Preparing for 2000 at USU
Employees are confident Y2K problem won't be a problem
By Jessica Warren
Ever since 1999 hit, people can't stop talking about the year 2000. The Y2K dilemma is a concern that is involved in everything from banks to elevators.
Utah State University is no exception. Computer Services has begun testing individual systems within the university to see if they are Y2K compatible.
This is done by making a copy of the systems and rolling the clocks up and seeing what happens. If they aren't compatible, it is programmed to see "00" as coming after "99" or adding two more digits to the year.
Time is the main factor. Testing each program for compatibility is tedious. Each individual program with a clock within the system has to be tested.
"In the programs they [the programmers] have to actually go in and find all the fields that have the year in it, and check to see if it is two digits or four digits," said Kim Marshall, associate director of Computer Services on campus.
This can seem relatively simple, but large files can have multiple date entries in them. For example, in the Student Information System (SIS), one file for each student contains their graduation date from high school, their entrance date to USU, their graduation date from USU, etc. Each of these dates must be changed seperately.
Marshall said that they are trying to assess the problems directly before the turn of the century. The staff feels that they are on top of the situation.
With all the hype going on about getting ready for the change, Marshall said he feels that the competitive pressure on businesses forces people to do something about it.
For example, if USU is not ready to register students in the new millenium, they will go somewhere else.
He also said universities have the advantage of not being in session when the date turns. With at least five or six working days before school begins, universities should have time to iron out any unexpected problems.
"Everyone thinks they're okay. I'm sure there's going to be problems, but I think they're going to be relatively few, hopefully that can be addressed within a day or two," said Marshall.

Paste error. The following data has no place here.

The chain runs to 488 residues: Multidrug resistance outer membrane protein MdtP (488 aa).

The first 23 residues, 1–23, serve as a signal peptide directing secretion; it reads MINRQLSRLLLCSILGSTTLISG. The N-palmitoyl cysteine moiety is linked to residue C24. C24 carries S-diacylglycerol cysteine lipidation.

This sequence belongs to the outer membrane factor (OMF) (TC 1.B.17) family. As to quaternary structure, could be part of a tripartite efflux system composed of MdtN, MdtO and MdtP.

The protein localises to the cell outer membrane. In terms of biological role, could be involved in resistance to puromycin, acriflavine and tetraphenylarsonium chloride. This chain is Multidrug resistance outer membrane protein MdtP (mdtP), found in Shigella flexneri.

He thinks that the main concern should be environmental controls.
Brian Andersen is with the Physical Plant staff of the university. His concern is embedded microchips within electric, heating and cooling systems, phones and elevators. He says electricians and heat experts have been working on the Y2K issue since last summer.
Their strategy is going through the manufacturers of the systems to see if they are compatible.
"There's not really a good way as a user to roll your machine ahead," said Andersen.
Right now they are taking inventory to follow-up and verify with manufacturers. This should be completed by this summer, said Andersen.
"The biggest problem is identifying which systems have a chip and which don't," said Andersen.
When it is identified that an embedded chip isn't Y2K compatible, the solutions vary with the piece of equipment. On an elevator, the electronic circuit board would be replaced with one that was compatible.
Andersen said he is confident that they will have most of the problems assessed when 2000 hits.
"We're pretty well in control of our destiny with heat," said Andersen. He said USU has a store of 45-60 days worth of fuel to heat the university.
They are, however, dependent upon Logan City for electricity. Logan City depends on Utah Power and Light, a part of the Western States Coordinating Council (WSCC). WSCC powers most of the Western United States.
Andersen said that there is enough diversity in the production of the WSCC that some systems could stay up, and some could lose power. The questions are which ones will lose it and how long would power be out for each.
By diversity, he means that if a circuit shorts in Seattle, it could also cut power in Logan.
After talking with Utah Power, Andersen said they feel they won't have a problem.
"They continue to research, and continue to work," said Andersen.
Approximately once a month, various people from different departments, including Andersen, meet to discuss what is being done within the departments to prepare for the year 2000.
Merry Lu Zeller also attends these meetings, taking the minutes.
Zeller said it began at the request of President Emert to assess where USU was regarding the issues. The state also sent a report to determine the status of everything on campus.
"Due to the forethought of our computer people, we're fine compared to universities in Utah," said Zeller.
Zeller said there are certain systems ruled out as "Mission Critical," which means they are first priority. Systems such as the SIS, employee information, and financial aid are included under this title.
She said that the publicity has focused on disaster, shut down and power outages, but that the majority of people are more confident than the media portrays.
"Our story on campus is that we're prepared for it," said Zeller.